Poker Face: Dead Man's Hand
January 26, 2023 5:01 PM - Season 1, Episode 1 - Subscribe

When her friend is murdered, Charlie Cale, a woman with a knack for identifying lies, investigates.

Screen Rant - Rian Johnson Wrote Poker Face Episode 1 Before Glass Onion

Collider - Rian Johnson Talks 'Poker Face,' the Insane Guest Cast, and 'Columbo' Inspiration:
COLLIDER: Were there things that [Natasha Lyonne] specifically brought to the character, that you hadn’t even thought about, that made it so specifically and uniquely suited to her? It really does feel like there couldn’t be a more perfect character for her?

JOHNSON: That makes me happy. My intent, from the beginning, was to make this show like a perfectly tailored suit for her. But at the same time, and this goes back to the shows I grew up watching, when I think about, for instance, Columbo, I don’t really watch Columbo for the mysteries. You watch it to hang out with Peter Falk, really. And so, the notion was that we’re constructing a character where the whole draw of the show is that you want to come back every week and hang out with her and see her win. Part of what Natasha and I found, as we were figuring this character out, and this was a big revelation for Natasha, was that, “Oh, this character really likes people. That’s a new thing for me. This is a whole new type of character that I’ve never played before.” There’s something that we discovered in the mixture of that essentially curious about people and likes them sunniness combined with the natural, hard-edged thing that Natasha brings to it. You put those two things together, and I just fell in love with the character, as I saw it come to life. That’s really when I thought, “I think we might really have something here.”

Den of Geek - How Poker Face Solves a Modern Day Detective Show Problem: When something gets in the way of Charlie Cale encountering a mystery on Poker Face, the show just wisely takes it away.
posted by oh yeah! (41 comments total) 9 users marked this as a favorite
I love everything about this show and I'm not apologizing for it. I love Natasha Lyonne but she's perfect here and I like that Charlie has nothing to lose, honestly, but she's still herself. She's a good person to solve mysteries because she's curious and people underestimate her. Sure, she can tell when people are lying but that doesn't seem like a superpower so much as it's just a matter of perception.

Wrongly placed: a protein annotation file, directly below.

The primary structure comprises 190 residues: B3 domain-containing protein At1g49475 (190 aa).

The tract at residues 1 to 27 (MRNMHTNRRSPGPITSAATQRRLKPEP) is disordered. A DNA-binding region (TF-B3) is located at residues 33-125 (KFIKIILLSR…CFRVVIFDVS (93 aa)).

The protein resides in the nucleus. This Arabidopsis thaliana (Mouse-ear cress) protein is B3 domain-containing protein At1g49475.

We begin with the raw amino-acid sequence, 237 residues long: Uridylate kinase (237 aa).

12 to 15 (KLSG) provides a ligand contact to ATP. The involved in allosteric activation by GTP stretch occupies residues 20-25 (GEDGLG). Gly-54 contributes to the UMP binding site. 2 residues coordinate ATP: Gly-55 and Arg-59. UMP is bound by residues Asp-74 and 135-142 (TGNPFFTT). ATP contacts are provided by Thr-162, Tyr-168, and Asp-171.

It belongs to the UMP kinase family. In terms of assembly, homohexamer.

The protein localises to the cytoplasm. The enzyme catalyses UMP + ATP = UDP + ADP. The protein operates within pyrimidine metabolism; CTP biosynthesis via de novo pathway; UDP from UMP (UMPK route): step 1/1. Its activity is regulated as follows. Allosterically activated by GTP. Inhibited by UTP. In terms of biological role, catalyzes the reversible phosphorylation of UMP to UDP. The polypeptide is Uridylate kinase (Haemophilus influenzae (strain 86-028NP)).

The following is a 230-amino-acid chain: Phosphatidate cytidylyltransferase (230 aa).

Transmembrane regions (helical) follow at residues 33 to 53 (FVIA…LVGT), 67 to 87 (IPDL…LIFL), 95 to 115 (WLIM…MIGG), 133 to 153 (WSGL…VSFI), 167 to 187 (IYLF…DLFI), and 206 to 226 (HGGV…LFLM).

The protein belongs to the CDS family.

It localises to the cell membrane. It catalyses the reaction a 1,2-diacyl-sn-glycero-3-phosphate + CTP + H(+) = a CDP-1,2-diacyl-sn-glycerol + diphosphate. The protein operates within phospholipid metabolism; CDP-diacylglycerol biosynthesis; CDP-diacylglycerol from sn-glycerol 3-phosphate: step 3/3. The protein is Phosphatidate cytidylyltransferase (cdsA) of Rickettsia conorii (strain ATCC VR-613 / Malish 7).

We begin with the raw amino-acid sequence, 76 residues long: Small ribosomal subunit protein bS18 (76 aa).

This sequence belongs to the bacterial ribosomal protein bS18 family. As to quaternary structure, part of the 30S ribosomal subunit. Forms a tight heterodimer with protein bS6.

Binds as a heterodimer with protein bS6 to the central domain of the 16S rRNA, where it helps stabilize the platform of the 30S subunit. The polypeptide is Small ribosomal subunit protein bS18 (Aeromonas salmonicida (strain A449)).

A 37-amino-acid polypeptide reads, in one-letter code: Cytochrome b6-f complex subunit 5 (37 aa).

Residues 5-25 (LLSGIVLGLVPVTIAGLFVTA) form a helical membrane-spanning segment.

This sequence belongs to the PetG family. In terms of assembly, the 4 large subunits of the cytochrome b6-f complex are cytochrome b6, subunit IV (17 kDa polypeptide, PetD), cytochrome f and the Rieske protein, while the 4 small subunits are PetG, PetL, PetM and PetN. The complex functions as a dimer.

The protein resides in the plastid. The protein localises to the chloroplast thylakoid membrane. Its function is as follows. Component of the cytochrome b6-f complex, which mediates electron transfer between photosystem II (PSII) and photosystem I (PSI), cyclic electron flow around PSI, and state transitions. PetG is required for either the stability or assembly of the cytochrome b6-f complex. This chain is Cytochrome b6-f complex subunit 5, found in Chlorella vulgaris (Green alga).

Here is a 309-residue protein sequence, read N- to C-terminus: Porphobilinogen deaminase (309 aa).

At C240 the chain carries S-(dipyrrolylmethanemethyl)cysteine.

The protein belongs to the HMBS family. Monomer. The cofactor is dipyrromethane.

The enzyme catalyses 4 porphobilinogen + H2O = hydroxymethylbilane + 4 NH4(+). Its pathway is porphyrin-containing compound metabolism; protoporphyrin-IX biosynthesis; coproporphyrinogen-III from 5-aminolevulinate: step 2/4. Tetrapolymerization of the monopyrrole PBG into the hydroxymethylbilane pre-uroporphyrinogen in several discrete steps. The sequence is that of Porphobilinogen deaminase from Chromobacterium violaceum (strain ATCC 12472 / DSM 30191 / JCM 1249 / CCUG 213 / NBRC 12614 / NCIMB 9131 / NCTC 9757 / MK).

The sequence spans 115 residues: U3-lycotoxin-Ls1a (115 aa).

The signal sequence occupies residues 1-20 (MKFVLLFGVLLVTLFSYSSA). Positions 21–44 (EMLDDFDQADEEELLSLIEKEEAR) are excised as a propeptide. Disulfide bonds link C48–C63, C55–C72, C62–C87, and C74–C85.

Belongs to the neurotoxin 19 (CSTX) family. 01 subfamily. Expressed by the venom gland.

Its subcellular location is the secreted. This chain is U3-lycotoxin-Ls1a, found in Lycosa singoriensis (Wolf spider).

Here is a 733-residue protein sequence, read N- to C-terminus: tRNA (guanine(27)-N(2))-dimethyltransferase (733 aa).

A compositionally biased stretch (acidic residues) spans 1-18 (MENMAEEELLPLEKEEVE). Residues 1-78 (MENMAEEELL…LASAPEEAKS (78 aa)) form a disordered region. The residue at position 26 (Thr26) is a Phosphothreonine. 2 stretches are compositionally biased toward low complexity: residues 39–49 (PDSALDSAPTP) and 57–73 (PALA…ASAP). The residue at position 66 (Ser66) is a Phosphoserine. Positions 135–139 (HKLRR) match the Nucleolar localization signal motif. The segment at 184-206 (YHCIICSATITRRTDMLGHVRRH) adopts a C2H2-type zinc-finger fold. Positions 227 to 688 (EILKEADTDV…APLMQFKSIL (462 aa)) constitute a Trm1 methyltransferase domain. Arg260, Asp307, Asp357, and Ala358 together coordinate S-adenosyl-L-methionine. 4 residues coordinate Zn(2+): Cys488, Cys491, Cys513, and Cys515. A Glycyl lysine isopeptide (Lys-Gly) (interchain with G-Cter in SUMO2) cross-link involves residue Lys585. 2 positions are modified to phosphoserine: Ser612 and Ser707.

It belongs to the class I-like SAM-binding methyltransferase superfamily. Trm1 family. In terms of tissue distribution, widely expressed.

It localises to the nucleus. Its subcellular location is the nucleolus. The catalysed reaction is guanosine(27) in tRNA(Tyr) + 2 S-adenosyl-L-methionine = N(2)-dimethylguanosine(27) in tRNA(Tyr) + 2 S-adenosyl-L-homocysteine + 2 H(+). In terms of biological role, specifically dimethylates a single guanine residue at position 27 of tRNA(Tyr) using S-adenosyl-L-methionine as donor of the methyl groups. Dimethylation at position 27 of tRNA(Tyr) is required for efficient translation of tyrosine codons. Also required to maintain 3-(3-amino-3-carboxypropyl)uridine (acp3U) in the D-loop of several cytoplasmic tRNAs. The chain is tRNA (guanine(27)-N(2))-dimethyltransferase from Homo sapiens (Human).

It's also fun to see a 40something woman (although Charlie's age is ambiguous, sure) just ... exist. No one (at least so far) is making a big deal of her age. She's just herself. I like that she just gets to exist, even within this whole weirdness.
posted by edencosmic at 5:13 PM on January 26 [12 favorites]

I didn't realize they were setting up for an "on the run" show. Natasha Lyonne as the 'The Fugitive/Incredible Hulk' good deed-doing lone drifter is delightful.

I thought this was going to be 1-episode-a-week drop on Peacock, was surprised to find that they've dropped the first 4 episodes altogether. I don't think I'll watch more than one a night -- I want to savor these (also, Peacock's ads get more annoying the longer the binge), whoever wants to post more threads, please go ahead.
posted by oh yeah! at 5:30 PM on January 26 [1 favorite]

I'm absolutely loving this "The Fugitive" meets "Columbo" vibe, but to be fair I will watch her in anything and I mean it as I watched her in Freeway 2: Confessions of a Trickbaby. She elevates everything she is in.
posted by miss-lapin at 5:45 PM on January 26 [6 favorites]

I was hoping for more ... Columbo vibes? No way I could watch 4 episodes in one night, it is a little too dark.
posted by armacy at 6:36 PM on January 26

I mean it seems pretty light hearted to me for a show where every episode has a murder.
posted by miss-lapin at 6:53 PM on January 26 [4 favorites]

I guess I didn't want an alcoholic Columbo in peril, running for her life, for a season.
posted by armacy at 5:51 AM on January 27

I think it is unusually suited to be watched on a per-episode basis, for a show in 2023. If you binge, you'll make yourself sick.

Anyway, the actual episode! I liked it a lot, real strong start. I was caught off guard a little when we caught back up, did not recognise the character I'd just seen die and thought that I was just being face-blind because she sure looked familiar. I also liked that the setup to the series is as a consequence of working out this murder - I liked the combination of "smarter than she gets credit for" and "not smart enough to see the counter-punch coming".
posted by Merus at 6:16 AM on January 27 [5 favorites]

the combination of "smarter than she gets credit for" and "not smart enough to see the counter-punch coming

This right here is absolutely the best thing about the character. I found it immensely funny that she spends most of the episode stressing out about the potential threat presented to her by her boss and his father, comes up with a genuinely elegant and devastating maneuver to (1) avenge her friend and hopefully (2) extricate herself from an untenable situation, but is entirely unprepared for the blowback of the boss' suicide, leading to what was for me the biggest laugh in the show, her incredulous "What??!!?" when Benjamin Bratt starts shooting at her in the hallway.

Perfect! No notes.
posted by Ipsifendus at 6:22 AM on January 27 [13 favorites]

And also...where is "alcoholic" coming from? I didn't see any evidence of that.
posted by Ipsifendus at 6:23 AM on January 27 [1 favorite]